“We have absolutely no expectations whatsoever for these two years. If he comes out with a few wins under his belt, I will be delighted. You do not go onto the professional circuit at that age and expect to start winning tournaments. He has to enjoy and learn from these two years. If he doesn’t earn enough prize money, he can go back to Q School again and if he doesn’t get back on he will still be a better player for it. Regardless of what happens, what a great thing to have on his CV that he is a professional snooker player at the age of 16.
“He is a good potter, he is known for taking shots on. When they work they are great. I imagine at Q School he had one of those runs where they all went in. The great thing about the next two years is that it is a fantastic chance to learn what he can and what he can’t get away with against these top players. He likes the exhibition shots, I wish he wouldn’t do them sometimes though!”
How did you personally get into coaching?
“It started with my son Alex, who wanted to get into it. He’s a good player and a known century maker, he played for England once. I drifted into it and before I knew it, I was heavily involved with things like running tournaments and helping with Cuestars. The next natural progression was to take a coaching course. Once I got that under my belt, I actually had a motorbike accident. I packed in my job of 30 years after that and decided to do this full time.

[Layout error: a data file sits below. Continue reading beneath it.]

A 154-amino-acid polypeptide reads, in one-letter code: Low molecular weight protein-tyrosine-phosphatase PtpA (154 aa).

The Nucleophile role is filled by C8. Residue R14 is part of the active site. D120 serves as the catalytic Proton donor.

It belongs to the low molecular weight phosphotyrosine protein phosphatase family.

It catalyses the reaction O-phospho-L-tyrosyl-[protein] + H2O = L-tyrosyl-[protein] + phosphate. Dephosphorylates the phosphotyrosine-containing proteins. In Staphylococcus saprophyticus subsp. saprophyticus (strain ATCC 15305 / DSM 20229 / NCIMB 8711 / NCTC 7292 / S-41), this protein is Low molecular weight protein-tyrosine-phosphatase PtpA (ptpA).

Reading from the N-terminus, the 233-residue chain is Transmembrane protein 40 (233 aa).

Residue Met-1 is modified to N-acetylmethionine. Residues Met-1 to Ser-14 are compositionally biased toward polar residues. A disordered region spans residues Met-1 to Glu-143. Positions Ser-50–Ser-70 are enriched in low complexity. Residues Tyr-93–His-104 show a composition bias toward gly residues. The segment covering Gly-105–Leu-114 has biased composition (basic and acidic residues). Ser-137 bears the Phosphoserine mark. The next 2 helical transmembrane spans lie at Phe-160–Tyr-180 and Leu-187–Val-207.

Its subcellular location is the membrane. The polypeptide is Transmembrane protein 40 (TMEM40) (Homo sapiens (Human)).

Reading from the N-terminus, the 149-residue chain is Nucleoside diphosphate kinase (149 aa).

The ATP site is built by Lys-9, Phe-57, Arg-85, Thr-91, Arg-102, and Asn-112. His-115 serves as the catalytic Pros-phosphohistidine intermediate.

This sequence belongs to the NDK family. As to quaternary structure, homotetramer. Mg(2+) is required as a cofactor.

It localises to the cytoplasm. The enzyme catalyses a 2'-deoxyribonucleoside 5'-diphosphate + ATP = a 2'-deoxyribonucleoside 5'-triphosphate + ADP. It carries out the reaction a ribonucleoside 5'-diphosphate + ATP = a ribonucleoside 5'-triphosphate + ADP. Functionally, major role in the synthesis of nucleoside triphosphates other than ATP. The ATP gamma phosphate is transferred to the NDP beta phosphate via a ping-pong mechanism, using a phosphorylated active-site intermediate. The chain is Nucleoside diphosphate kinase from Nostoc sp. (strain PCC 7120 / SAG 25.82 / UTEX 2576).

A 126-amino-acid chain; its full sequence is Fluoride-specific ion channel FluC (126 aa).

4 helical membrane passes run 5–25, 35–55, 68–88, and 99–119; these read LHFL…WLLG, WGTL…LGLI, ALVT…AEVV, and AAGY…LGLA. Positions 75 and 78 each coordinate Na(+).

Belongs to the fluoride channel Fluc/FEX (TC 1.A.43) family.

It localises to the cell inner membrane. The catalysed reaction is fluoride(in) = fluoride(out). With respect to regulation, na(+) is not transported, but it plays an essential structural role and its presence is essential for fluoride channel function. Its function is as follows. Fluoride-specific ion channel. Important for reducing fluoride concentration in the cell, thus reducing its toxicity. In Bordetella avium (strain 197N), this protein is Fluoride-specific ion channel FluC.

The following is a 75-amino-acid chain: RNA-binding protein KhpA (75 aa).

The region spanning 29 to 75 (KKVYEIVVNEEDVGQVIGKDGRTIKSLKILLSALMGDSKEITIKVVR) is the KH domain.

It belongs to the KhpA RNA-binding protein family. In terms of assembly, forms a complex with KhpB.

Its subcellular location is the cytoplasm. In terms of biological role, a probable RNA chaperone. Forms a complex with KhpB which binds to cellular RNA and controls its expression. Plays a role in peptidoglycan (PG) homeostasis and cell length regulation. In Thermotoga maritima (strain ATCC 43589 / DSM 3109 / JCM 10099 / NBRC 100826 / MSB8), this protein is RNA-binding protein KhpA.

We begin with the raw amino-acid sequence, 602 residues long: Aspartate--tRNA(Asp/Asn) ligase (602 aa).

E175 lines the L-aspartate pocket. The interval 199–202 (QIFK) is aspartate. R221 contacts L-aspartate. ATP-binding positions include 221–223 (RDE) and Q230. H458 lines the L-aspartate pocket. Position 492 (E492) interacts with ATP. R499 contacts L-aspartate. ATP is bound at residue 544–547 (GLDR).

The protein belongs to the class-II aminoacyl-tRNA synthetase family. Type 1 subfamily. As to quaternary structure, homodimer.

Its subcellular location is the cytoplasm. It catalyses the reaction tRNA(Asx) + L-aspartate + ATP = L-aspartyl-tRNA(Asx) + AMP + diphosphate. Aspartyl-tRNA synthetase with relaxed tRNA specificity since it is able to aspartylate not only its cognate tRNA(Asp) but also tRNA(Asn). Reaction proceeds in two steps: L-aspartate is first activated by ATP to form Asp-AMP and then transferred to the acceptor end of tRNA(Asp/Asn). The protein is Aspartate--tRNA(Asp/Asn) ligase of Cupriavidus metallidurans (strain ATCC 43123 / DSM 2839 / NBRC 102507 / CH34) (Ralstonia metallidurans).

“I worked at Eaton Aerospace, which makes aeroplane parts. I worked in the development section in the engineering department. I was at that factory for 30 years, but the crash was the catalyst to end that. I had seven weeks off and after I went back I decided I couldn’t do it anymore. I knew it would be a risk to throw away a 30-year career. However, I decided I needed to do something that I wanted to do, even if it meant taking a hit on the money. I took the risk and It was fine, I make enough to live on and that is all I need.”
Do you believe that more young players from the area could make it professional in the near future?
“The thing you have to say is why not? I know how hard it is to get on the tour. Jamie Wilson and Billy Castle have blazed the trail. Anyone coming up behind them will have to be saying to themselves that they could do it. There is no reason why you couldn’t have a handful of players in a few years. Once you have a production line from making a bridge hand to Jamie and Billy, then anything can happen. A lot of them know both of those guys, have seen them play and grown up with them. That makes it very real. Conor and Oliver are the two obvious ones at the moment.
“We have a lovely group of exceptional young players. These guys are beating each other up on the table and competing from eight, nine and ten years old. We have one lad called William Thomson, who started in our Junior League two months before his fifth birthday. I actually turned him away originally, but his mum gave me this look so I tried him out. He’s been with us ever since and actually made a 52 break in competition at the age of eight. I’ve never seen anything like it.”